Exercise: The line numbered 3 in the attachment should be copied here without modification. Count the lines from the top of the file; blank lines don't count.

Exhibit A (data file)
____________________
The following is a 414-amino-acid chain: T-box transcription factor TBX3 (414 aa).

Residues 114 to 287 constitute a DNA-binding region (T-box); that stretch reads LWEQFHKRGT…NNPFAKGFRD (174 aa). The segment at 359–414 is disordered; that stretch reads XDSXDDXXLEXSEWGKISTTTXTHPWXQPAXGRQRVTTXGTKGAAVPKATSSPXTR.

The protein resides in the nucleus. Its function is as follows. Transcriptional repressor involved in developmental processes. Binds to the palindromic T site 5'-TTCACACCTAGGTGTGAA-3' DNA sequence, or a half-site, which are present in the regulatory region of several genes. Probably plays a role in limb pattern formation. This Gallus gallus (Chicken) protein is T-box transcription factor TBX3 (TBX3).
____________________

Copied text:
The protein resides in the nucleus. Its function is as follows. Transcriptional repressor involved in developmental processes. Binds to the palindromic T site 5'-TTCACACCTAGGTGTGAA-3' DNA sequence, or a half-site, which are present in the regulatory region of several genes. Probably plays a role in limb pattern formation. This Gallus gallus (Chicken) protein is T-box transcription factor TBX3 (TBX3).